8-10 Year Olds Research Published in Royal Society Journal

Posted on December 24, 2010  Comments (2)

Eight-year-old children publish bee study in Royal Society journal

Their paper, based on fieldwork carried out in a local churchyard, describes how bumblebees can learn which flowers to forage from with more flexibility than anyone had thought. It’s the culmination of a project [Blackawton Bees] called ‘i, scientist’, designed to get students to actually carry out scientific research themselves.

The class (including Lotto’s son, Misha) came up with their own questions, devised hypotheses, designed experiments, and analysed data. They wrote the paper themselves (except for the abstract), and they drew all the figures with colouring pencils.
It’s a refreshing approach to science education, in that it actually involves doing science.

The children designed a Plexiglas cube with two entrances and a four-panelled light box in the middle. Each panel had 16 coloured lights, illuminated in clear patterns of blue and yellow. Each light had a feeder that dispensed either delicious sugar water or repulsive salty water. Once the bees had learned to drink from the feeders, the kids turned the lights on.

Absolutely great stuff. This is how to engage kids in science. Engage their inquisitive minds. Let them get involved. Let them experiment.

Some of the children’s questions when looking at what to discover using experiments:

What if… we could find out how much effort the bees will go through in order to get a reward? For instance, they have to move something heavy out of the way to get a reward.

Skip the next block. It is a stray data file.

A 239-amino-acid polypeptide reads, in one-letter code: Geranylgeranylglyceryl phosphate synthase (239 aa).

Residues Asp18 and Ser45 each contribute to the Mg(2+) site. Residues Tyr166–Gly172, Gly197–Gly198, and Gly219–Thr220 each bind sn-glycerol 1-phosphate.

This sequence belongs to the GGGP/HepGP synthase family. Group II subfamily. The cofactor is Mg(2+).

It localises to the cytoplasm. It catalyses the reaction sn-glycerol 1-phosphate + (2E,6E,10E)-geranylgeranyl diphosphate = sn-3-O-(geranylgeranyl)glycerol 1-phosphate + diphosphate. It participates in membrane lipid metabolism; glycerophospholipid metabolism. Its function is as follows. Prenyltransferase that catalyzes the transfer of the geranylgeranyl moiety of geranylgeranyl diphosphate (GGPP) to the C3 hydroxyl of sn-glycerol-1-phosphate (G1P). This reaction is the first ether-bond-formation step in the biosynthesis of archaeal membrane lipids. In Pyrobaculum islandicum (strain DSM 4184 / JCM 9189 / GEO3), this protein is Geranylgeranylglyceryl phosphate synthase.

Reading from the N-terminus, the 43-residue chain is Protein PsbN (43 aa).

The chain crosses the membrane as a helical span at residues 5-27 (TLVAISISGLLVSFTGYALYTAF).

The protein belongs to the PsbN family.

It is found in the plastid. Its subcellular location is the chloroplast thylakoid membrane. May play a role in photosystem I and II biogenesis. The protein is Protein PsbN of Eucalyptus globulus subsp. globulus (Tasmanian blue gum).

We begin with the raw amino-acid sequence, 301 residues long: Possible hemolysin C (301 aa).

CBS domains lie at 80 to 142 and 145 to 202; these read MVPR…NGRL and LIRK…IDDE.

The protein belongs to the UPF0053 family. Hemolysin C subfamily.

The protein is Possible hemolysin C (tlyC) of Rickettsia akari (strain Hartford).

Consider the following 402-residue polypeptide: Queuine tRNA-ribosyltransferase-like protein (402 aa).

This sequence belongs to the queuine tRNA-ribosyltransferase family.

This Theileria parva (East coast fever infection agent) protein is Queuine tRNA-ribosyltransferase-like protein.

What if… we could discover if bees can learn to go to certain colours depending on how sweet they are?

What if… we could find out how many colours they could remember?

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And some of their comments:

“I want to be a scientist like you.”
“When can we do the bees again?”
“That was brilliant.”
“I don’t get it.”

The editors of several top journals, including Nature, Science, Current Biology and PLoS ONE loved the idea but passed on publishing the paper because it lacked references and was written in kid-speak. But Lotto was determined. “The aim was to not get it published simply as a kid’s project, but for its scientific contribution,” he says.
To that end, he asked four independent experts in vision to review the paper, and only one questioned its scientific merit. That helped to convince Chris Frith, an editor for Biology Letters. Frith agreed to publish the work after soliciting four more reviews (all positive) and the commentary from Maloney and Hempel.

2 Responses to “8-10 Year Olds Research Published in Royal Society Journal”

  1. Jamie
    January 19th, 2011 @ 2:10 pm

    These kids have a great teacher. I hope the students use this incredible accomplish­ment to build on their quest for knowledge. I’ve had some amazing teachers myself, and always took the time to thank them as an adult. It was always a shock to hear that they remembered me years later, since they have taught so many students. It’s good to know that great teachers are still in the field, despite the many challenges schools are facing.

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    January 16th, 2012 @ 5:57 am

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